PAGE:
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Attorney General William Sorrell wants businesses to be on the alert for a scam that has begun to emerge in Vermont and nationally has cost thousands of businesses millions of dollars and resulted in security breaches. It involves an email “spoofing” or pretending to be from the business’s CEO to an employee, requesting the employee to wire funds, supply sensitive information, or attach employee W-2 forms.
The email might request the information as soon as possible or otherwise impart a sense of urgency. Unlike many phishing emails, which often contain grammatical errors or strange usages, the fraudsters crafting these emails may be more sophisticated, and the emails often look legitimate.
The scam plays on employees’ desire to provide quick responses to their bosses – this good work ethic can lead to disastrous results. This being tax season, some scammers are using the scam to acquire employee tax information in order to commit ID theft and submit fake tax refunds requests.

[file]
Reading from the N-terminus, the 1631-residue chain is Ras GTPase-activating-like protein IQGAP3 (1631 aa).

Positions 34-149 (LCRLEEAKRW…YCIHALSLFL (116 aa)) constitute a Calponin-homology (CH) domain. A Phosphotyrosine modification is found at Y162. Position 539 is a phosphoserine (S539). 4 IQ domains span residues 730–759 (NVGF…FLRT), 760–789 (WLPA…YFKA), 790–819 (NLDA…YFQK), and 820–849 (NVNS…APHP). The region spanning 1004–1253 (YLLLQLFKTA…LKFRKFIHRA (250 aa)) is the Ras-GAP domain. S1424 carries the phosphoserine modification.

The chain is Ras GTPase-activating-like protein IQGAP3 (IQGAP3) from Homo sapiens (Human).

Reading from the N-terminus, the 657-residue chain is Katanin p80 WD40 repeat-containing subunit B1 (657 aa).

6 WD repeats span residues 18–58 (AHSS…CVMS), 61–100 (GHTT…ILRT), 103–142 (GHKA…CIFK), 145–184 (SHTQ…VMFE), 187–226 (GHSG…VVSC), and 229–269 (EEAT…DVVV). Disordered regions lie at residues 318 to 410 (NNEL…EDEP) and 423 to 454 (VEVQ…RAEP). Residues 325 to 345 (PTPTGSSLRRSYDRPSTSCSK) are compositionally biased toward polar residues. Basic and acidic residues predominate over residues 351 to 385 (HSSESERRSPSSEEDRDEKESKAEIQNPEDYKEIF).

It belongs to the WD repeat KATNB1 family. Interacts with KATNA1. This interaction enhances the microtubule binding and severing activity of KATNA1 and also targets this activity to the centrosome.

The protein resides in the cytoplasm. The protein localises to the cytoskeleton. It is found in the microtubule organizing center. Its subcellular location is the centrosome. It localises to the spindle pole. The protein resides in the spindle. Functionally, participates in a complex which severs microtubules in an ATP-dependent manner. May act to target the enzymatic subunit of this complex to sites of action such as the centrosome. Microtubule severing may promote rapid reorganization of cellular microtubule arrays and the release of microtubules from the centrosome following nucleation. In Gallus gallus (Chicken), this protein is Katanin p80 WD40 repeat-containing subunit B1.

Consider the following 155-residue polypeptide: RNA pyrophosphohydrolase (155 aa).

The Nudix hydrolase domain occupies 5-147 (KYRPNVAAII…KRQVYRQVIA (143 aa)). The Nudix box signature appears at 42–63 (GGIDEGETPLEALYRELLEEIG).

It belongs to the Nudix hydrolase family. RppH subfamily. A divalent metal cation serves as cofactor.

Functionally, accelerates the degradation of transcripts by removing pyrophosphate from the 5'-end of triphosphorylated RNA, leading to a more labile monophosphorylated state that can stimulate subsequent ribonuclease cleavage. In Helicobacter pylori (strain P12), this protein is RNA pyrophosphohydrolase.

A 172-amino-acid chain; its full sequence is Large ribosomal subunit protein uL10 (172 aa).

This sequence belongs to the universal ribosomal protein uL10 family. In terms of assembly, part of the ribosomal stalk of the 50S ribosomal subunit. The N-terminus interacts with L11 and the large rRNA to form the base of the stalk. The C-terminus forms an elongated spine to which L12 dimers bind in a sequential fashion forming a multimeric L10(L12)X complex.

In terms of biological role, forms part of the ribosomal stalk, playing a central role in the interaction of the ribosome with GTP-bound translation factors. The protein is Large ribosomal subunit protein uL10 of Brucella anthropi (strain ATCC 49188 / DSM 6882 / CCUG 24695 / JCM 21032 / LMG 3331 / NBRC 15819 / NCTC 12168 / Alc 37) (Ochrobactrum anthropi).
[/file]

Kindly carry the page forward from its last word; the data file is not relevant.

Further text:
While this scam can be difficult to avoid, best practices include a blanket policy against transmitting any sensitive information (e.g., passwords, financial data, social security numbers, tax information) via regular email, which has several security weaknesses. Additionally, any request for such information should be followed up by a telephone confirmation or email confirmation by a new email (not a “reply”) that the request is legitimate.
More information about Sorrell’s efforts to protect consumers and address data breaches can be found at http://ago.vermont.gov/focus/consumer-info/privacy-and-data-security1.php. Or contact Ryan Kriger, Assistant Attorney General, at 802-828-3170.